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Published on Jan 26, 2018
We’ve printed a few of these for various kids lately.
After a whole bunch of tweaking and software changes, along with several failed prints, I finally got the Commission’s Solidoodle 4 to create what I’m declaring it’s first “successful” print. It’s not perfect, and there’s more tweaking to do, but it’s not a total fail. Click the photo for a few more images on Flickr.
What we think of as 3D printing, says Joseph DeSimone, is really just 2D printing over and over … slowly. Onstage at TED2015, he unveils a bold new technique — inspired, yes, by Terminator 2 — that’s 25 to 100 times faster, and creates smooth, strong parts. Could it finally help to fulfill the tremendous promise of 3D printing? (Published on Mar 19, 2015)
Just like his beloved grandfather, Avi Reichental is a maker of things. The difference is, now he can use 3D printers to make almost anything, out of almost any material. Reichental tours us through the possibilities of 3D printing, for everything from printed candy to highly custom sneakers. (Published on Sep 18, 2014)
This talk was given at a local TEDx event, produced independently of the TED Conferences. The introduction of a “Maker Space” at the Beaufort, SC public library system marks a transition for libraries where content is no longer simply absorbed, but also created.
Originally from the Charleston, SC area, Melanie J. Florencio is a digital media lab instructor, adjunct art professor, and comic illustrator. She studied Sequential Art at the Savannah College of Art and Design for her Bachelor’s and Master’s degrees. Post graduation in 2011, she taught art and design at two Charleston colleges while freelancing comic book projects. Currently, Melanie enjoys sharing her artistic knowledge and talents with the Beaufort County, SC community through demonstrations, workshops, and lectures for the public library system as well as adjuncting art classes online for the local colleges. (Published on Jun 11, 2014)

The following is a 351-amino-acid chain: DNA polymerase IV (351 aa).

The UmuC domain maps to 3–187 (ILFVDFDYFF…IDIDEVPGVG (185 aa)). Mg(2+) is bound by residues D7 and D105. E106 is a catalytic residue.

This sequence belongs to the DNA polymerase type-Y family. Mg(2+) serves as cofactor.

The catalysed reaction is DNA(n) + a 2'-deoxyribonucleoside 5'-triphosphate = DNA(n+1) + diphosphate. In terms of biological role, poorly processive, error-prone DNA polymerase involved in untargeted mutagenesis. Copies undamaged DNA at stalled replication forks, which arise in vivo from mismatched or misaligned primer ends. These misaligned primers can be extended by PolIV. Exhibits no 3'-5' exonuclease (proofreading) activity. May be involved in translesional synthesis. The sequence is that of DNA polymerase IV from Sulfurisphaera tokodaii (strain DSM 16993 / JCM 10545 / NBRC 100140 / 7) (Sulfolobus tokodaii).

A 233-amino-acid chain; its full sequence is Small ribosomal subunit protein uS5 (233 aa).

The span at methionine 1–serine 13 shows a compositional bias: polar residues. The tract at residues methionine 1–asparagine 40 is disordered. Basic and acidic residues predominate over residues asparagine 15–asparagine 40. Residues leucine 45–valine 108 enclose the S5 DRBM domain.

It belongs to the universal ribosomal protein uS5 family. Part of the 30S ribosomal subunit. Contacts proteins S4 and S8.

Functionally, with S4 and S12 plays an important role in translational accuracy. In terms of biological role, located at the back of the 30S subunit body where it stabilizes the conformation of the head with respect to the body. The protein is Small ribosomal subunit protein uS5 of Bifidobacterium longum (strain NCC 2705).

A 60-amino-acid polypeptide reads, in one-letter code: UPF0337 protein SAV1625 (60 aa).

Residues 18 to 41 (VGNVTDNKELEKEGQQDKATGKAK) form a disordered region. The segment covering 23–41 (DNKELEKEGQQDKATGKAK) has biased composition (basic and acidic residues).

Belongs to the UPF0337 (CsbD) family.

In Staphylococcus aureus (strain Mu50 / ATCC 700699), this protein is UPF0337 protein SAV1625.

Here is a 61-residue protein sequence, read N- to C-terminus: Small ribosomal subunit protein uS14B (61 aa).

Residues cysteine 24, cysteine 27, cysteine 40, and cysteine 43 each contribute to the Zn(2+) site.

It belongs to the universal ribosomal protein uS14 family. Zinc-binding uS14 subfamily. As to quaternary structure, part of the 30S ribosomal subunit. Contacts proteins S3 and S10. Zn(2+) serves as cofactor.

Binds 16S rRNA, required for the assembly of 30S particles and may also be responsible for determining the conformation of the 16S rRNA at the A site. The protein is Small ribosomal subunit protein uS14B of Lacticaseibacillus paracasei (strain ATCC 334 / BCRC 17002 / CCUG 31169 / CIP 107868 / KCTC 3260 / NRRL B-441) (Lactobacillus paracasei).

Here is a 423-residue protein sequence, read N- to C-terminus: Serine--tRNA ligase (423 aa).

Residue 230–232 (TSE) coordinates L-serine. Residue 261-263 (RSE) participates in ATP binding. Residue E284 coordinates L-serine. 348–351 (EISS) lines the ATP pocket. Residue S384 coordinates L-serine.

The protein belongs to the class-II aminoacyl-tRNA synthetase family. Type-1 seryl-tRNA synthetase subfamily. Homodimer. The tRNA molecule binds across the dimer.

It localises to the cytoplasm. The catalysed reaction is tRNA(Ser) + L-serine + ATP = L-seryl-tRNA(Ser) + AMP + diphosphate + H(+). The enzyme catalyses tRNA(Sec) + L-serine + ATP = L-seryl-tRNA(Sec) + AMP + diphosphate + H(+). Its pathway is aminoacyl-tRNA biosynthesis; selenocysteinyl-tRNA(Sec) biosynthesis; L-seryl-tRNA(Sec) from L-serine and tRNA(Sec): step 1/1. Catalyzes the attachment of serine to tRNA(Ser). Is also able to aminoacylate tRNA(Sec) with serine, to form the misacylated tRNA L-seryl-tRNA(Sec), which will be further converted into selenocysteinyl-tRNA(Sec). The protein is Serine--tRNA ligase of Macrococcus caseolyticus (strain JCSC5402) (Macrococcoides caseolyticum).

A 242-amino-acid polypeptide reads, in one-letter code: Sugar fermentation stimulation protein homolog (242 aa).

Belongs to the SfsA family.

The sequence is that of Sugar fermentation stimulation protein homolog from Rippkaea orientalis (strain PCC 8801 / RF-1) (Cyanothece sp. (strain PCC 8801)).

The advent of online file sharing made it easy for anyone to copy and distribute media for free, and many feel—and fear—that 3D printing will eventually do the same for physical products. So it’s surprisingly refreshing to hear that a corporation like Hasbro has decided to embrace 3D printing, and will work with Shapeways to allow fans to design and sell their own toys based on the company’s properties.
Timed to correspond with the start of Comic-Con later this week, this morning the two companies officially unveiled SuperFanArt, a dedicated website that will allow fans and artists to showcase their creations based on existing Hasbro toy lines, starting with My Little Pony. The site isn’t just a place for amateur designers to show off their creations, though. They’ll actually be able to sell them to the public, produced through Shapeways’ existing 3D printing infrastructure.
Read the full post @ Gizmodo.
Published on Apr 29, 2014
Bre Pettis speaks at Google NY about the newest offerings from MakerBot and the future of democratized production.
Leading the Next Industrial Revolution: MakerBots for Everyone @ www.makerbot.com
By working closely with Warner Bros. UK and its UK agencies, PHD and Think Jam, we’ve been able to co-create a digital advertising solution that is truly at the forefront of global innovation. By offering fans a blueprint for a 3D model of one of The Hobbit: The Desolation of Smaug’s ‘key’ artefacts, as well as an interactive deep-dive into the film, information about characters, events and artefacts, actor bios, behind-the-scenes videos and more, we’re providing a genuinely valuable and unique experience that puts the consumer first – really benefitting the people it reaches – while continuing to deliver for the client and push the boundaries of what is creatively possible using new technology.
Read the full press release @ Microsoft.com.
For decades, the only way to see artifacts like these has been to visit the Smithsonian museums in Washington, DC. And even if you have the time and money to make the trip, you only get to view the item’s front, from behind a glass case.
Today, 3D design software company Autodesk revealed an advance in technology that will let us get up close to our culture’s our rarest relics. With the Smithsonian X 3D Explorer, anyone with an Internet connection can examine, manipulate, and even print exact 3D models of a few of the Smithsonian’s most precious items.
Read the full article @ ReadWrite.com.